Puttin' On The Brits

This week, CBS News Sunday Morning's John Leonard recommends a trip in a scholarly time machine. It's the beginning of a six-hour TV program on Great Britain's history
In the manufacture of amiable eccentricity, nobody does it better than the British. Back when they had an empire, travel writers were a specialty -- roadrunners to remote precincts, with peculiar habit and odd options.

More recently, scholar-hosts of television documentaries have charmed, snarled, and snobbed their vagabond way into our affections. A Kenneth Clark on art, a Jacob Bronowski on science, and a David Attenborough on adhesive-padded gecko and mid-wife toads not only told us terrific stories, but also took everything personally, curling a lip and stamping a foot.

To their cranky number, add the name of Simon Schama, who will spend six hours explaining 5,000 years of British behavior, starting Monday night on the History Channel.

Although he professes history at Columbia University in New York City, Schama was born in London, educated at Cambridge, used to teach at Oxford, and has a long-term deal with the BBC.

His books include The Embarrassment of Riches, about Dutch culture in the age of Rembrandt, when Calvinists had to figure our how to be moral but rich at the same time. And Citizens, a chronicle of the French Revolution that blamed all the bad stuff on hack writers, bad actors, and Romanticism. And Landscape and Memory, in which the rise of the nation-state was backtracked to territorial identity and the abuse of nature.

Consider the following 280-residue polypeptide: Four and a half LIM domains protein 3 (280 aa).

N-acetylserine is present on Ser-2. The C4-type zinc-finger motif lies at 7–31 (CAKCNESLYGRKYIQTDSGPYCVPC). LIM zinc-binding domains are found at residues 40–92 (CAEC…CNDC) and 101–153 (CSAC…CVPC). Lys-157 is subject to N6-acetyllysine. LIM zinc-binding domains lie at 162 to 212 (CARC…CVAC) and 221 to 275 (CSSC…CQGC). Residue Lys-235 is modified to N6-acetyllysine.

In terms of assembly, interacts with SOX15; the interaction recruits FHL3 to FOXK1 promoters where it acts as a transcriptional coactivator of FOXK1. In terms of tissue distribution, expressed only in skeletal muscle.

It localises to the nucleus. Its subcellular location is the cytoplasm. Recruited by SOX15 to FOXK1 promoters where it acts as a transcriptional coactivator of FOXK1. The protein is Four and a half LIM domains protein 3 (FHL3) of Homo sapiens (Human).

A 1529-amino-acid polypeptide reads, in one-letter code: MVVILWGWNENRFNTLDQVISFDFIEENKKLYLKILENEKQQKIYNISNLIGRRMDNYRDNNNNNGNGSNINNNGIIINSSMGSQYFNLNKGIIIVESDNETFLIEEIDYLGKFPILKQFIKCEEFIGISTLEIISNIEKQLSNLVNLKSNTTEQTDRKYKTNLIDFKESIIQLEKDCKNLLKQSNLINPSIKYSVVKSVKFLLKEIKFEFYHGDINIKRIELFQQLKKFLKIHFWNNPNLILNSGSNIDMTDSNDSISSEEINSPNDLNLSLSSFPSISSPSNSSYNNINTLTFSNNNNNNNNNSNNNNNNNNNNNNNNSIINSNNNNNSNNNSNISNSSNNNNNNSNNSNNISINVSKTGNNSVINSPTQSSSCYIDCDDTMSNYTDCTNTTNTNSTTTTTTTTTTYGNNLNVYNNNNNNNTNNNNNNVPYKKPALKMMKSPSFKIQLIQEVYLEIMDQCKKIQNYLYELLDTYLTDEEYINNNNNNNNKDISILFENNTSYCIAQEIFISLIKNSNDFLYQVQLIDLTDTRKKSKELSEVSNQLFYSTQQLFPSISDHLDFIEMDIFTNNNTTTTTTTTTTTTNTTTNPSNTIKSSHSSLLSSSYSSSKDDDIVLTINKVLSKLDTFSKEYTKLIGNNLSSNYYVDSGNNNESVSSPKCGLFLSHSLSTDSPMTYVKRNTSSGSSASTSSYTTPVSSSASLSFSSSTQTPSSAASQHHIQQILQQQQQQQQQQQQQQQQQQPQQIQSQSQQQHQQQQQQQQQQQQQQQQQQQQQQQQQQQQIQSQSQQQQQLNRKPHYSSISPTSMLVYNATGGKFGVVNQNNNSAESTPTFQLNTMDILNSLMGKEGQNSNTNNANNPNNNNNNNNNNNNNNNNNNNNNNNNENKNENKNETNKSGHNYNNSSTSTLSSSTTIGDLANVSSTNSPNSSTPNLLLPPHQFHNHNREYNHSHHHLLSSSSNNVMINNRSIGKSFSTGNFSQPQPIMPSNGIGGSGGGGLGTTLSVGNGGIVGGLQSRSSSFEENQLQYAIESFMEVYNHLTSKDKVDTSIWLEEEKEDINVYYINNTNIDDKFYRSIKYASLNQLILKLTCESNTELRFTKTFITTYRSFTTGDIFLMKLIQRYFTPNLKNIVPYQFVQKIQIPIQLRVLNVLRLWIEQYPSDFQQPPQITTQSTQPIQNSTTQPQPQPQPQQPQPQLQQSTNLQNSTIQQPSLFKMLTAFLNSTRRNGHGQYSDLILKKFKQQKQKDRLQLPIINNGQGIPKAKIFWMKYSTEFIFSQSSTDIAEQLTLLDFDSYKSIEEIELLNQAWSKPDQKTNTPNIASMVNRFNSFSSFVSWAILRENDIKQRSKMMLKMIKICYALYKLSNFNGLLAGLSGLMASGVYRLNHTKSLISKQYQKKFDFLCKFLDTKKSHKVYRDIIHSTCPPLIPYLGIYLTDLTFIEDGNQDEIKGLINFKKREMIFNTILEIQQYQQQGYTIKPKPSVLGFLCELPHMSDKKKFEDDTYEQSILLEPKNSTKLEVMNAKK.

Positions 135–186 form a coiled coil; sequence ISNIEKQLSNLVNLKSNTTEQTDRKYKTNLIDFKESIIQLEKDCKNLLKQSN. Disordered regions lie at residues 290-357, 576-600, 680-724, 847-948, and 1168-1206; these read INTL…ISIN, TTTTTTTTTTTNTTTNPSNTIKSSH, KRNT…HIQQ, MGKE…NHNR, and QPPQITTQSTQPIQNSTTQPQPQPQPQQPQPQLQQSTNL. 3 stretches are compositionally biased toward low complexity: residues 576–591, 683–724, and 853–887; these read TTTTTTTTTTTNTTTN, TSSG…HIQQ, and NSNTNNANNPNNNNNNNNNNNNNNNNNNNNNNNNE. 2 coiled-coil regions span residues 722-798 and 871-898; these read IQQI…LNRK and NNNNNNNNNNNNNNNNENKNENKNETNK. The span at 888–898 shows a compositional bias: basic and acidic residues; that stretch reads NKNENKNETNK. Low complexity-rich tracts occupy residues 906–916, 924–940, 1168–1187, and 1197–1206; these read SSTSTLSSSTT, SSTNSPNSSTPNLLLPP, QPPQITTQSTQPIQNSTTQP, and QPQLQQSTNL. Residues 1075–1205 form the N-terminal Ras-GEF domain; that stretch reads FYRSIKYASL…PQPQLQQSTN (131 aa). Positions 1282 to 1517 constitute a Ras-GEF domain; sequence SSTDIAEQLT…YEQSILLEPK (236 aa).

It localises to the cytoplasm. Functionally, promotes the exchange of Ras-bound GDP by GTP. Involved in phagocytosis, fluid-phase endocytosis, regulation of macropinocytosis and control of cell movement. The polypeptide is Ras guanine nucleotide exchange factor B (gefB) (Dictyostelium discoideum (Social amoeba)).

The Leonard File
Read past reviews by John Leonard.
On television, he's an engaging amalgam of Woody Allen, Rod Sterling, and Lyle Lovett. The first two hours of his History of Britain gives us 4,000 years -- from the neolithic Orkneys to the Norman Conquest. We rob graves, read runes, tangle with Vikings, visit Stonehenge, defeat an invasion by Julius Caesar, get ourselves sold into slavery or slaughtered by Claudius and his 40,000 Roman soldiers, hide behind Hadrian's Wall, dip into the sacred springs of Bath, look down from Dover's cliffs, stiff some Saxons, and finally come up with a philosopher-prince, the first Alfred.

But just across the Channel are these Norman skinhead and their dragon-headed ships. And much as Schama enjoys re-fighting the Battle of Hastings, he has a very low opinion of William the Conqueror and the mass murder of 1066.

This is much more to come later in the week, before we get to the first Elizabeth and the only Shakespeare. And I love every lavish minute of it, even if I'm inclined to think that the last word on the British Empire will be written in the former colonies, on the darker continents, by people who aren't the least bit Anglo, Norman or Saxon -- like V.S. Naipaul, and Salman Rushdie and Wole Soyinka, and Zadie Smith.

They will write that word in English, of course, the imperial tongue. But they will also write in their own blood.


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